This summer I decided to take a year-long leave of absence from HBS. My motivations are simple: time and opportunity.
It started during a conversation I had with Grace [Choi (OI)] about 6 months ago when she told me that HBS professors and alumni were much more willing to help students than other alumni, and one of the smartest things an entrepreneur could do was take a year off. At the time I thought she was crazy; the sooner I got my MBA, the better.
Coming into HBS, my goal was to start a company by the time I graduated. Given my lack of experience with developing a company, Grace’s advice began to make a little more sense. Course selection also made me reflect on what I wanted out of EC year. I wouldn’t take back a single night at Bus Stop or Kong, but I realized that there were many opportunities that I couldn’t or simply didn’t take advantage of.
When else will I have intimate access to HBS professors, entrepreneurs-in-residence, and 900 brilliant, motivated people?
When else will I have enough financial aid to support the exorbitant parties (Euroclub), fine dining (Spangler), and luxurious accommodations (McCulloch) I’ve become accustomed to?
Field study courses could actually give me credit for working on my foolish ideas. The business plan competition will connect me with other students and resources to turn my senseless thoughts into irrationally huge valuations.
More than any other consideration, however, was this: How could I spend another year at HBS without knowing what I want to do with my one wild and precious life?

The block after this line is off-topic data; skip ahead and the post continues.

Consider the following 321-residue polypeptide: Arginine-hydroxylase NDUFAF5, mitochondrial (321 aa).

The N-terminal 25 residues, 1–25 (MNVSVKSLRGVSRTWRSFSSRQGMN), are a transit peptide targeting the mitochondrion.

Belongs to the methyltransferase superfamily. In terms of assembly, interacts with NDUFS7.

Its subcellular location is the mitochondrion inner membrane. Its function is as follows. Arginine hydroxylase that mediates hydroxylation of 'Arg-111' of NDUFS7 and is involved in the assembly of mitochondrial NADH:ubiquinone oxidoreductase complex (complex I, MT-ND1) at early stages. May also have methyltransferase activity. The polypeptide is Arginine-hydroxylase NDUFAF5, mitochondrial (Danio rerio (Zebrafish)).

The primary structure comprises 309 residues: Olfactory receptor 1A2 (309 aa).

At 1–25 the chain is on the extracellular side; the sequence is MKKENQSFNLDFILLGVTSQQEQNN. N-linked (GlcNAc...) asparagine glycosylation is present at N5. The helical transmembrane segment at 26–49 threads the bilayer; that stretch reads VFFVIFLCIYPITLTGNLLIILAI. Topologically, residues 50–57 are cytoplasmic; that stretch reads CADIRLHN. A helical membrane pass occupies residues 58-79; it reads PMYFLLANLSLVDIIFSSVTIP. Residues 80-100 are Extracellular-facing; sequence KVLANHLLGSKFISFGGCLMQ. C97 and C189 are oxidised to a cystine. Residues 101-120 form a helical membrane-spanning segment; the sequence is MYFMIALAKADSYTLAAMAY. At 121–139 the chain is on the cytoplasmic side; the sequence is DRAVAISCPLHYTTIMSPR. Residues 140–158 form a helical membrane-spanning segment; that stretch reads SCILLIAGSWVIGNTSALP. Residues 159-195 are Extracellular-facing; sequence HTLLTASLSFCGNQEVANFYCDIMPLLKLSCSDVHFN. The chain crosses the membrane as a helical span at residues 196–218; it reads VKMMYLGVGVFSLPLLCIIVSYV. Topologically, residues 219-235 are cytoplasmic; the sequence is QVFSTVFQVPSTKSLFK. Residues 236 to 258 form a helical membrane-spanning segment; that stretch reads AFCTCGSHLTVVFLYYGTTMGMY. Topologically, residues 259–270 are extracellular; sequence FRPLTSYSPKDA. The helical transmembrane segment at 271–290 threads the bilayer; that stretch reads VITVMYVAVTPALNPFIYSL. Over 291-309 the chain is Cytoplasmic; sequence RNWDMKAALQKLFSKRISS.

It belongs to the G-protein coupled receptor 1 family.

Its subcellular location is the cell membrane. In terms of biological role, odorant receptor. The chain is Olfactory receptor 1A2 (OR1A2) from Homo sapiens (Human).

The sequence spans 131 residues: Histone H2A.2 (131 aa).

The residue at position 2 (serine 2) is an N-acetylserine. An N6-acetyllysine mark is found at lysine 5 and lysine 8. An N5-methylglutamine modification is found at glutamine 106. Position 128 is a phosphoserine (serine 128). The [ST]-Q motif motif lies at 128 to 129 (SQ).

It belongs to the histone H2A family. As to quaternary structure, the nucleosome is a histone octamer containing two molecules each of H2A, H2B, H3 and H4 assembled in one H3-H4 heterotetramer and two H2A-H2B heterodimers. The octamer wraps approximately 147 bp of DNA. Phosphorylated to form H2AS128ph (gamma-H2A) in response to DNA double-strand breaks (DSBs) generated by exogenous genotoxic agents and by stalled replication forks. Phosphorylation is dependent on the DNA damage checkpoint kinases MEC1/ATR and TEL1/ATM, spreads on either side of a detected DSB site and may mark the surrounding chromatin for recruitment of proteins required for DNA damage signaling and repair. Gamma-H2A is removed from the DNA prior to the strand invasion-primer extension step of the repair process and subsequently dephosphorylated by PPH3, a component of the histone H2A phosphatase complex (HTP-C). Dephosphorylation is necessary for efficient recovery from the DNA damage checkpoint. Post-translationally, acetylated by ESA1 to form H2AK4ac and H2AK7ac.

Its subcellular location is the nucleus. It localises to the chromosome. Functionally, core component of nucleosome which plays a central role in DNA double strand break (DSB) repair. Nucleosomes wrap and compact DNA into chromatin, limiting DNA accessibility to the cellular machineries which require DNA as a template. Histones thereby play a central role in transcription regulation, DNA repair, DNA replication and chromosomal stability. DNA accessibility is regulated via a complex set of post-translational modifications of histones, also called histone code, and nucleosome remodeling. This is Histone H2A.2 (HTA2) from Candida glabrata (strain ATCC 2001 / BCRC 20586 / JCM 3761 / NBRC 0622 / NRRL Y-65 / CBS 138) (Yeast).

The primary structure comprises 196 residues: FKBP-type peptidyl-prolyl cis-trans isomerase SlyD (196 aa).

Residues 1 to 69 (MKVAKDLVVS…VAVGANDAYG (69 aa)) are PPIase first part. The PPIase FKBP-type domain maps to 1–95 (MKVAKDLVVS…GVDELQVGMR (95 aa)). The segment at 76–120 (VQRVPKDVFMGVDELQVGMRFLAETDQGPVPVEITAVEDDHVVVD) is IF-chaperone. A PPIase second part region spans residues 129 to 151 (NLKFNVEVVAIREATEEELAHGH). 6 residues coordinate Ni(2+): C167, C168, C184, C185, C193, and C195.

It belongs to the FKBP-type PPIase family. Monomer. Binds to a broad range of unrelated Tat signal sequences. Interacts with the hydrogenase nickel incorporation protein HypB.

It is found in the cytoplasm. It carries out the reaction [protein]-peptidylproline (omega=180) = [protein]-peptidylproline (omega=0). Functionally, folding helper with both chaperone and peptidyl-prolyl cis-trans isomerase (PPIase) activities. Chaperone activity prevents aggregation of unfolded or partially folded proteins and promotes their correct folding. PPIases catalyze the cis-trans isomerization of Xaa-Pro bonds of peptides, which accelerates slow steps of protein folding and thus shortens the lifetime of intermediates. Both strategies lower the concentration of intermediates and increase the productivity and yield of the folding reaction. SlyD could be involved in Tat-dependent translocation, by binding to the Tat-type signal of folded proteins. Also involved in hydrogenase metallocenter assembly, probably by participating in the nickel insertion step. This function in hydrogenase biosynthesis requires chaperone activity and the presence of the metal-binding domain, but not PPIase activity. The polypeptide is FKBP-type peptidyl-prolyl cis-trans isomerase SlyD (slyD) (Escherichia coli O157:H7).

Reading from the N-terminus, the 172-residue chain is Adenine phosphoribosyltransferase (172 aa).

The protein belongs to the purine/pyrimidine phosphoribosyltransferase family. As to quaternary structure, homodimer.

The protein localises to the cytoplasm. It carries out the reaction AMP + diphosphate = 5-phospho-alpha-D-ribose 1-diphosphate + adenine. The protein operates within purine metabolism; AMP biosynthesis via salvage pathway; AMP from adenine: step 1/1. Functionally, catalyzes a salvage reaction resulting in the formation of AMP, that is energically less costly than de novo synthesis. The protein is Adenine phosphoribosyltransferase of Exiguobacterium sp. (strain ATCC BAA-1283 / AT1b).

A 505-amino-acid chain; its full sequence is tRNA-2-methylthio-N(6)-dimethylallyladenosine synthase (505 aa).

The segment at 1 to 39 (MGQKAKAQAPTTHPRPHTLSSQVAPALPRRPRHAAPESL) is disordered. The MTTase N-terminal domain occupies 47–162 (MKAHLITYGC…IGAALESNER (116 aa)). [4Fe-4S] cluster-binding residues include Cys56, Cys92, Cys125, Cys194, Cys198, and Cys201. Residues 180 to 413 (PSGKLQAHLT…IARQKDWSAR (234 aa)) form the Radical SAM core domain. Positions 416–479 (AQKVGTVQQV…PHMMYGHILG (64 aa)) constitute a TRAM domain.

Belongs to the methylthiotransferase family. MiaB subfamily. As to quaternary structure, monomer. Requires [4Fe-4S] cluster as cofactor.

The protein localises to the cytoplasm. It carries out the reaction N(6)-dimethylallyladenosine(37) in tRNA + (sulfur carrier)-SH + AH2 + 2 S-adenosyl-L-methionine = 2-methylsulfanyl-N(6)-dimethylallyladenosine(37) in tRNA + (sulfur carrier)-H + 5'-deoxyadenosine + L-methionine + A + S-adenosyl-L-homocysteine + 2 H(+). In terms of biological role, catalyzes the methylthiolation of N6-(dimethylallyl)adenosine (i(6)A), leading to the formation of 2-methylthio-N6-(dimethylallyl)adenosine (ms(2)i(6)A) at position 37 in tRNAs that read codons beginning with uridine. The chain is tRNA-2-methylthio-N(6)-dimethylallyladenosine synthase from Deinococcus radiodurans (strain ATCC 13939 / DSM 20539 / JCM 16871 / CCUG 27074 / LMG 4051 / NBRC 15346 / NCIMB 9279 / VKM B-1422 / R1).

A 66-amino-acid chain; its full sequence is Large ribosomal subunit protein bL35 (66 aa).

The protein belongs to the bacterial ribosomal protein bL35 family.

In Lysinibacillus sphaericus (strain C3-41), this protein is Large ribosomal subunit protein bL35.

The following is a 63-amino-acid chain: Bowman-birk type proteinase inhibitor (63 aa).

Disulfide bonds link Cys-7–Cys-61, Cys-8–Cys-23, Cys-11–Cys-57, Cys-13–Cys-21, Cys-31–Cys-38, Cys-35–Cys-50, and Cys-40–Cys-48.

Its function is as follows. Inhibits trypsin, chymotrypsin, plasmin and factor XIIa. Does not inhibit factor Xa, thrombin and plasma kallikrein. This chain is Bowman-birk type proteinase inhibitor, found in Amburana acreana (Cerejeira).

Choosing where to focus my job search was a somewhat daunting task. I was interested in emerging economies and after an amazing experience in Brazil during Field 2, I decided focus my research on Sao Paulo.
Leveraging my network of classmates and former co-workers, I’ve already had the incredible opportunity to meet many CEOs of the fastest growing companies in the region. I’ve listened to stories of amazing success and incredible failure which only increase my excitement to fly down in September.
Following the advice of another classmate, I plan to spend a week or two meeting with entrepreneurs and exploring several opportunities in person rather than accepting a position over the phone.
The lessons I’ve learned in and out of the classroom this year have exceeded my wildest expectations.
I can now build a P&L model in less than a minute, I’ve been on intercontinental adventures with fellow classmates, and I even know what the word “trilema” means! Well… kind of.
No matter where I go, I take great pride in knowing there is no distance that could break the amazing bonds I’ve created with my friends at HBS.
Written by Mark Michelman (OI)